REVIEW: Antigone (not quite/ quiet)
Antigone (not quite/ quiet), subtitled Ninganiki Okungcwele Ezinjeni (Give not to dogs, sacred things) can be read as an academic exercise. It is a reimagining of Sophocles’ Antigone that begins as a commentary on the traditional tragic form, moves into the story of a disembodied Antigone, and finally ends with a digital interpretation of S.E.K Mqhayi’s poem Mbambsuhe – Lwaganda’s favourite dog.
Described by the director Prof. Mark Fleishman as a three-part response, or triptych to the Classical tale of Antigone. In Sophocles’ Antigone, Antigone is primarily a device to drive the story forward. The story takes place after the Thebes civil war in which Antigone’s brothers fight on opposing sides of the conflict and are killed in battle. Because Polynices fought against Thebes his body is to remain untouched outside the city gates. Antigone illegally performs the funeral rites for her brother. For her actions she is ordered by the king to be buried alive in a tomb. When the king has a change of heart Antigone is found already hanged in her tomb.
Section one is the story of Ismene, Antigone’s sister, who is played by Jennie Reznek. Historically a marginal figure, here she is the focal point. Reznek’s Ismene is at once a womxn of her time signified by the Greek tragic make-up of a ghost-white face and rosy cheeks, and a womxn forgotten in time. Ismene arrives on stage slightly deranged. Her hair is matted and her once white dress is now grey. She is obsessed with ritual and performativity. The recounting of her narrative begins with her standing in a ballerina pose, her feet in fifth position. Slowly she begins to dance. As she continues, she becomes more and more frustrated with her performance and eventually gives up. “I am charged with remembering, and I will tell it all for you my sister” she says. With the family now deceased she is the only witness to her family’s story, one that she must repeat to any audience she can find. The emotive text, written by Reznek, uses heightened language and comments on contemporary South African issues such as the water crisis, and more pointedly the inconvenience of whiteness. Ismene tells the audience she often hears Antigone from beyond the grave. Her voice a haunting presence over her sister’s life.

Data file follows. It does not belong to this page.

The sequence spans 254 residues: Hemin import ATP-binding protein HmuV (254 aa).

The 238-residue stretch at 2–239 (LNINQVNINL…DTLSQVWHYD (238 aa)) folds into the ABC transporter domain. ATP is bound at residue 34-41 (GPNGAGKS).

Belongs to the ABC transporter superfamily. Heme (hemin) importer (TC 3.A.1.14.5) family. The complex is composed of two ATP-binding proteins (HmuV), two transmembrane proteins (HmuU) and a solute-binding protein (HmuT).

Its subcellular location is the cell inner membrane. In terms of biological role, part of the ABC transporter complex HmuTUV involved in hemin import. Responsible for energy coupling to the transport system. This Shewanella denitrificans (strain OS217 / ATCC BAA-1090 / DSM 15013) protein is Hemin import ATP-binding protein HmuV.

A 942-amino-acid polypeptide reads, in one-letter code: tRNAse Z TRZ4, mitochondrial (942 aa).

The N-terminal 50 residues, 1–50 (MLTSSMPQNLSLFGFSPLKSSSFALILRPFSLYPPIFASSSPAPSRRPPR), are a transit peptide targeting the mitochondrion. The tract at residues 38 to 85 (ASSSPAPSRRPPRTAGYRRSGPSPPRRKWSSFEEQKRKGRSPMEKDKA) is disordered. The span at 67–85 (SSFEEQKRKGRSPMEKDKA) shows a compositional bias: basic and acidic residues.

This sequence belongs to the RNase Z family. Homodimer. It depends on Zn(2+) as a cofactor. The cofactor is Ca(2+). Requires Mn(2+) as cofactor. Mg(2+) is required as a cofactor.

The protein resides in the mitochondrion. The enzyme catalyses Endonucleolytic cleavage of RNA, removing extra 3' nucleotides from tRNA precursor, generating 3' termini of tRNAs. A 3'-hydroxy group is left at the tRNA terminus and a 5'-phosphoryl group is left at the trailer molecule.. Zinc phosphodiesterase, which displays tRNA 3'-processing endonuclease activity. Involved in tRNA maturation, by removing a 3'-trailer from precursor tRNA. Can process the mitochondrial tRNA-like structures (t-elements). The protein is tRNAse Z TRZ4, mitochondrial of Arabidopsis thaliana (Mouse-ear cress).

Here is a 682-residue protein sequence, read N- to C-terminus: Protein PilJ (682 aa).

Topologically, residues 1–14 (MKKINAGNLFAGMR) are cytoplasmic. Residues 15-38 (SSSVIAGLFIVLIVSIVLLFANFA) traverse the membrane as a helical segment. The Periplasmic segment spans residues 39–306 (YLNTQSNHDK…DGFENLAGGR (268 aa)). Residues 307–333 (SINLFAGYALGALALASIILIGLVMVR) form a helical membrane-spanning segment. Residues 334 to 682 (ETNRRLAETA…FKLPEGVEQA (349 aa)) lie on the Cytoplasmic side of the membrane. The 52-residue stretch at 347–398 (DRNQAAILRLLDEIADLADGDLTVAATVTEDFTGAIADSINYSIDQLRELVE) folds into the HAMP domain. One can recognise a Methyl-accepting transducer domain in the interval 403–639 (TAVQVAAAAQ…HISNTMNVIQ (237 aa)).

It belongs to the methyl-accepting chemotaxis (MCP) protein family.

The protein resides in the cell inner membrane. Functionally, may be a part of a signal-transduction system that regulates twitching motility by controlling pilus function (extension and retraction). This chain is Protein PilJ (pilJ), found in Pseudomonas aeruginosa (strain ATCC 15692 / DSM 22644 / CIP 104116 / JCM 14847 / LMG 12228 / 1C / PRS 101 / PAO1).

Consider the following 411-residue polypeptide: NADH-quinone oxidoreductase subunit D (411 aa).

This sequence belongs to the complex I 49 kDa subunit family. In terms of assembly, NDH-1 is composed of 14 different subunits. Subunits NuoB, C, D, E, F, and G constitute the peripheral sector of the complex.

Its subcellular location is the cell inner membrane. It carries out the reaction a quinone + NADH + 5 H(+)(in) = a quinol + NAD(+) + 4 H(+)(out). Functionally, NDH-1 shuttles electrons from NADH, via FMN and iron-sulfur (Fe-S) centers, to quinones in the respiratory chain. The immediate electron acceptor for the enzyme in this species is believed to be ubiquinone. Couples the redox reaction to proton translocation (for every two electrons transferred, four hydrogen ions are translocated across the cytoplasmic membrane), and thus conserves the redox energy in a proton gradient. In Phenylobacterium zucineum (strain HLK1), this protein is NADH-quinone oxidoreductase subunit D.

The section feels too aware, too clever. Reznek leans into the theatricality, playing up the ways in which white womxn play on sympathy. She performs a kind of victimhood that is rambling with no clear end. This point feels belaboured. Even as the lights fade around her, Ismene refuses to be silent. She taunts the audience in the dark. ISMENE is the longest piece in the triptych, and the section that has been afforded the most consideration in reviews. I would argue that this is partly because this section has the most obvious connections to the Classical text. However, there is an embodied physical language within this production that is erased if not interrogated.
As the lights dim at the end of Part I, Antigone silently walks onto either side of the stage. She is played by a chorus made up of Magnet Theatre’s third year trainees (Sizwe ‘Ginger’ Lubengu, Carlo Daniels, Yvonne Msebenzi, Sivenathi Macibela, Sityhilelo Makupula, Siyavuya Gqumehlo, Luxolo Mboso, and Abigail Mei), and UCT’s Centre for Dance, Theatre, and Performance Studies MA students (Sive Gubangxa, Motlatji Mjamba, Jason Jacobs, Kanya Viljoen, and Balindile ka Ngcobo).